As the evening progressed, I found myself meeting a slew of entirely new people–both student and professor alike, and many of these professors were ones I deeply admired, which initially prompted feelings of worry. However, as mentioned before, the atmosphere of welcome proved to me to be opportunities for personal growth; and my wife’s presence with me and her supporting love were immensely comforting, which allowed me to be real and open with everyone I met. After a rather entertaining welcome from Andrew Clarke (the overseer for the conference) and Andrew Lincoln (the president of the conference), we broke for dinner. This proved to be beneficial in that I was immediately thrown into a context where being in contact with new people was inevitable. However, I found myself strangely calm.
Jenn and I sat with my other supervisor, Lloyd Pietersen, which meant we would be close to someone we knew. In front of us sat another PhD student called, Joe Baker who is working part-time on his research. The conversation between us was both relaxed and challenging. Challenging because Joe and I quickly became immersed in each other research projects, and I was deeply intrigued by his (rather ambitious) project, which is essentially a philosophical re-reading on Tom Wright’s narratival approach to the New Testament. Joe clearly sees the tasks before him and all that he must do to reach his goal; and, from what I can tell, he’s ready for the journey. The conversation was relaxed simply because of the company.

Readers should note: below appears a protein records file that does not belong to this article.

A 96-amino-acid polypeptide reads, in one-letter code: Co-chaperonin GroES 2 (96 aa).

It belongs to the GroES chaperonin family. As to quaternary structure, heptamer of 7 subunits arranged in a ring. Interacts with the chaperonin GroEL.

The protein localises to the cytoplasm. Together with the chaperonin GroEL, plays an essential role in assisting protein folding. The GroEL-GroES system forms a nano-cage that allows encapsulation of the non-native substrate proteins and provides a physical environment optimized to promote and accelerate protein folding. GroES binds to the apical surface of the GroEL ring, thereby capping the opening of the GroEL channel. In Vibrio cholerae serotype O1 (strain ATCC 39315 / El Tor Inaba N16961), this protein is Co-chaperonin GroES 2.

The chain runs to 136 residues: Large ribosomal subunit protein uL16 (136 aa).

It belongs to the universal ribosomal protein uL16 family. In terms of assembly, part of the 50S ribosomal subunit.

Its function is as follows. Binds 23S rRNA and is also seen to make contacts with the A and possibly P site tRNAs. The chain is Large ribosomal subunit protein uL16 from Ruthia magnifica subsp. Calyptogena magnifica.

The evening, after dinner, closed with a main session, which was a lecture given by Todd Klutz (of the University of Manchester). The subject matter of Todd’s topic was clearly beyond my knowledge and I readily admit that I was lost about half way through the lecture. (His talk was on a particular interpretation of the so-called Eighth Book of Moses [in Papyri Graecae-Magicae XIII.1-734] and possible allusions to various Jesus traditions). It was at this point that my struggles with self-confidence began to re-emerge in a powerful way; and the darkness of the room was not helping. However, to myself, I prayed for comfort and asked for a mind of receptivity–not only for what was being discussed but also for being okay with the fact that my knowledge of such things was completely lacking.
The evening session ended and I began to make my way back to the room to see my lovely wife. (She was exhausted from travelling and as a result did not want to attend the lecture). Before making it out of the conference hall, I met one final person: Richard Ascough (of Queen’s Theological College [Canada]). I overheard Richard having issues with the internet service in the room–issues that I too was having earlier that afternoon. We chatted briefly about possible solutions to our similar plights and then parted ways, but not without the promise of talking more over the weekend. Richard was yet another example of the congenial make-up of the conference. On my short walk back to the room, I was able to reflect on all that had happened and how God constantly provided the comfort I needed. I said a quiet prayer of thanks and asked for strength to make it through another day and a willingness to learn and grow from this experience.